The second in my series of Christmas Markets in France, Cannes has an impressive amount of stalls despite the small year round population. The booths remind me of little log cabins, rustic and charming. The decorations around the market were traditional pieces – greenery with ribbons and bows all lit up with elegant bright white lights. My favorite decoration was the adorable larger than life topiary teddy bear dressed in a red sweater which was at the entrance to the market along the Boulevard de la Croisette.
Artisans from the Provence area the Côte d’Azur display many of their local creations and food vendors provide Christmas goodies for consumption now or to fill Christmas stockings.
Mini vertical Christmas cakes covered in dark or light chocolate and filled with various flavored ganache are a popular item in the market. The night I was there the line queued up five deep.
One of my favorite booths was the one with tall the Christmas themed clothing. A Santa hat could be yours for a mere 1€ but they also had higher quality Christmas outfits and costumes as well.
How I was wishing I had a wee little girl to buy for because they had the most splendid holiday outfits for les jeune filles. They also sold Christmas pi’s for les garçons and gorgeous Santa suits for those playing the part. Mrs. Claus could definitely get into the act as well with one of the many festive costumes on offer. Everyone entering the booth had huge grins on their faces where the Christmas spirit was alive with wonder and awe.
Sausage and Cheese
From the time I was a child, I remember the big deal it was when the first Christmas packages came in the mail. Far away friends, relatives or colleagues of my father would send Hickory Farm gift baskets. The individually wrapped in red wax cheeses from Wisconsin and sausages from the midwest were delicacies that appeared once a year. It was a really big deal and when I visit markets in France where they are selling meats and local cheeses, it always evokes that memory in me. The Cannes Market saucisson was particularly delicious; I loved that the vendor put out samples for us to try. Sadly, saucisson is one of the prohibited items coming into the United States via commercial flights or else I would have brought a whole carryon bag-full home with me.
Just as in America, shopping can be a bit overwhelming and stressful and the French avoid this at all costs, so a large part of going to the markets is about taking a break from it all and relaxing with a drink. Chocolat chaud stands were around, but so were some places that sold traditional Christmas cheer in the form of hot wines with spices and fruits.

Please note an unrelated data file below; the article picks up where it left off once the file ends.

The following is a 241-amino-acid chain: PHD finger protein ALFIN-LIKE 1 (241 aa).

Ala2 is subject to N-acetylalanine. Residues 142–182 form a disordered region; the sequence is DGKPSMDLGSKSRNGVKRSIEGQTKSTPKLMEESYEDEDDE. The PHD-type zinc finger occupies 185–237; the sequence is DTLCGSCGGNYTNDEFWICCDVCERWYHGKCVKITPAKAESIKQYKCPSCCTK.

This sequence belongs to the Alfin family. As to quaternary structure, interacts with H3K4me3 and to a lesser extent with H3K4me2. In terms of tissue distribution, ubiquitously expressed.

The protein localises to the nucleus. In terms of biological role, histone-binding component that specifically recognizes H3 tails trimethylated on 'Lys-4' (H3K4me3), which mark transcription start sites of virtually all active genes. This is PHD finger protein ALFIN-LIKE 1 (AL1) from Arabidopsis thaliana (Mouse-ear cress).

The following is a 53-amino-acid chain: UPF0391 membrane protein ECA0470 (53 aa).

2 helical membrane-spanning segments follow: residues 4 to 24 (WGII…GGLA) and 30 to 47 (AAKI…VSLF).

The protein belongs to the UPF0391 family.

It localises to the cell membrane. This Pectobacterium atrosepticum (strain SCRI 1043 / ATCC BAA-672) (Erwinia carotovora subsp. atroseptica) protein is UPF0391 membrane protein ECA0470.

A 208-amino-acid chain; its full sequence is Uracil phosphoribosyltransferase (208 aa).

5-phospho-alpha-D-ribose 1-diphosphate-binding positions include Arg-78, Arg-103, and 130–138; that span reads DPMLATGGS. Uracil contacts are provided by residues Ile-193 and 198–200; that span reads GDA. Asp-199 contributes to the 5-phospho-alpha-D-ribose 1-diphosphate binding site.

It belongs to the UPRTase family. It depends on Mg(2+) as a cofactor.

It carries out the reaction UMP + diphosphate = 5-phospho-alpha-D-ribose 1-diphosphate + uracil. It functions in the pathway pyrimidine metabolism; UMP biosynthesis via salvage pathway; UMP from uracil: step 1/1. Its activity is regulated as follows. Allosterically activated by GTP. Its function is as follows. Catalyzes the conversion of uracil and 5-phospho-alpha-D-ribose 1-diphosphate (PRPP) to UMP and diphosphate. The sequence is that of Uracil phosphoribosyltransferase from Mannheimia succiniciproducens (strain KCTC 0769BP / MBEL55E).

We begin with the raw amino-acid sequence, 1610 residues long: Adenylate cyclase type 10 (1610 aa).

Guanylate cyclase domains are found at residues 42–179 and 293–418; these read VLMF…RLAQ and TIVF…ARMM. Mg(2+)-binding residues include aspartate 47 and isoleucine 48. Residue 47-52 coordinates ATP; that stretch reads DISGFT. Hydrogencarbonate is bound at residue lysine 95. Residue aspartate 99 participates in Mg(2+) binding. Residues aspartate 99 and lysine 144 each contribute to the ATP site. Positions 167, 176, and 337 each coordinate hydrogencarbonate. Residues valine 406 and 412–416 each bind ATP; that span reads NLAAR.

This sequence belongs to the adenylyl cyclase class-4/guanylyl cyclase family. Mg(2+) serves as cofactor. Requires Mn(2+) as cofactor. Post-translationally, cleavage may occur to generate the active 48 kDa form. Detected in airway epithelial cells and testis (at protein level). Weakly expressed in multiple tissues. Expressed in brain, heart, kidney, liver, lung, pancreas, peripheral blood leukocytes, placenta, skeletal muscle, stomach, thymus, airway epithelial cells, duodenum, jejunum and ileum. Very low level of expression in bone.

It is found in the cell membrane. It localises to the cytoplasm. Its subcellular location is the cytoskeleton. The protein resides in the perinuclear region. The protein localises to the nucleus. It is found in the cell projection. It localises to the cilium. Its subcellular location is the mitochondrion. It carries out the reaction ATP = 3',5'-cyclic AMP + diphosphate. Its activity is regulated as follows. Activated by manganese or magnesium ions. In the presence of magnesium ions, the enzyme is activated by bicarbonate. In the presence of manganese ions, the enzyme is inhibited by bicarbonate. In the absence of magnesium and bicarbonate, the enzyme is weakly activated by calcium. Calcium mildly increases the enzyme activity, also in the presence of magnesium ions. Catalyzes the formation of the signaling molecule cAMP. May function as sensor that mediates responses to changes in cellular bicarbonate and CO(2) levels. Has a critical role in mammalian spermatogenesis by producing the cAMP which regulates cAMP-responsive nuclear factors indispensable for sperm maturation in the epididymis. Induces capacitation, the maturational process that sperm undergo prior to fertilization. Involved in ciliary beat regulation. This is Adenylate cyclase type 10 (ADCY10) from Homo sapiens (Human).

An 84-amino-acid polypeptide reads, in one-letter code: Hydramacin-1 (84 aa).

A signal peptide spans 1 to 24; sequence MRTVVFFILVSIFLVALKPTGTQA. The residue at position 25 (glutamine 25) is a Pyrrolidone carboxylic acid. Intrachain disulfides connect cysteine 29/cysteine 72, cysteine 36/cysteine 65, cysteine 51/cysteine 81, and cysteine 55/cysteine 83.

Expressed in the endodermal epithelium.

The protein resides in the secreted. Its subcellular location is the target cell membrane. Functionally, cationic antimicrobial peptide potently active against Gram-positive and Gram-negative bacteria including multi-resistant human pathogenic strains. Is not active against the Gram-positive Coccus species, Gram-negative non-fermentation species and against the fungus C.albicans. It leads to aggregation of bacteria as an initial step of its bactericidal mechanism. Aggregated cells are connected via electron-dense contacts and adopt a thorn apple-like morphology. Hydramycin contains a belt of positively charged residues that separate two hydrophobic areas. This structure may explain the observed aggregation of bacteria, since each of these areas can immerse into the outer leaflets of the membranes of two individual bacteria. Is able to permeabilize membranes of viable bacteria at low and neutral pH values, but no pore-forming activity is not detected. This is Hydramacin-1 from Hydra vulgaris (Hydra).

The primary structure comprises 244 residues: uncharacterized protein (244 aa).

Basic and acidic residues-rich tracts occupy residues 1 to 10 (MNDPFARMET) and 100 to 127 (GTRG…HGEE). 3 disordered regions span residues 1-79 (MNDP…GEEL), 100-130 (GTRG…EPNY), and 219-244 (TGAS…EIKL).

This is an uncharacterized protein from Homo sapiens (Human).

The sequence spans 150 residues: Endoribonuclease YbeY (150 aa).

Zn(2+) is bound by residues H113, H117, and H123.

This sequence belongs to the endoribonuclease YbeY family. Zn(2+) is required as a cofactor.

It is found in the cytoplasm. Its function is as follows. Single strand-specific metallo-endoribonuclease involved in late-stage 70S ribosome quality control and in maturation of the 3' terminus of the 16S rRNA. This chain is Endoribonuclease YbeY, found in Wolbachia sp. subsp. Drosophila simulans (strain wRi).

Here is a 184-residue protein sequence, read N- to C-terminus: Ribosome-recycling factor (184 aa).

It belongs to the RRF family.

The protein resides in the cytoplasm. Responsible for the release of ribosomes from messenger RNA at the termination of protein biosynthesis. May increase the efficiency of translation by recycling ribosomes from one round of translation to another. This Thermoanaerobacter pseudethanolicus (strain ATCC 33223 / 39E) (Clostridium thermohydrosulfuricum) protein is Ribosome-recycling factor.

The vendor I stopped to chat with was selling wine with add in ingredients: sugar (sucre), orange, lemon (citron), cinnamon (cannelle), cloves (clous de girofle), vanilla (vanille) and a special secret. I am sorry to say I never figured out what the secret was. My French was not good enough to understand what they tried to tell me it was. But, I suspect the magic ingredient was LOVE because they spoke so much about how they love the tradition and making the wine.
The Reason for the Season
Lest you think the markets in France are free from commercialization, I found that many of the booths selling Christmas figures were obsessed with Walt Disney World characters or American Cartoon figures. They sold versions of them in Christmas costumes and they flew off the shelves in the same way French Christmas themed items would in the US Christmas markets. There’s something truly sad about Mickey Mouse dominating over a Christmas Creche.
However, the bulk of the booths selling Nativity scenes with figurines, were of particular interest to me. The German and Russian made Creches were fantastic. They were very high quality, hand crafted, intricate pieces which had the most incredible details. The faces on the figures were so realistic that it must have taken the artisans weeks to finish a single piece.
It was too short a visit to the Christmas Markets in France, but I enjoyed them all. Cannes was petit, but magical and I shall visit them again next year. Maybe then I will get the real secret behind the mulled wine. If you like this, check out my Christmas market story on Menton, France in the outside section of France.
For more about Cannes and where to go and what to see click on this link: Cannes
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I love the markets in Cannes but have never caught a Christmas market there. They look great!
Great to hear you like the markets. I really enjoyed them too! You can’t beat the food and flower markets.
The Christmas Markets were a neat addition to the town at this time of year. I wish that I had more time to stop at each booth. It was a rather quick trip for me this time. There’s always next year!
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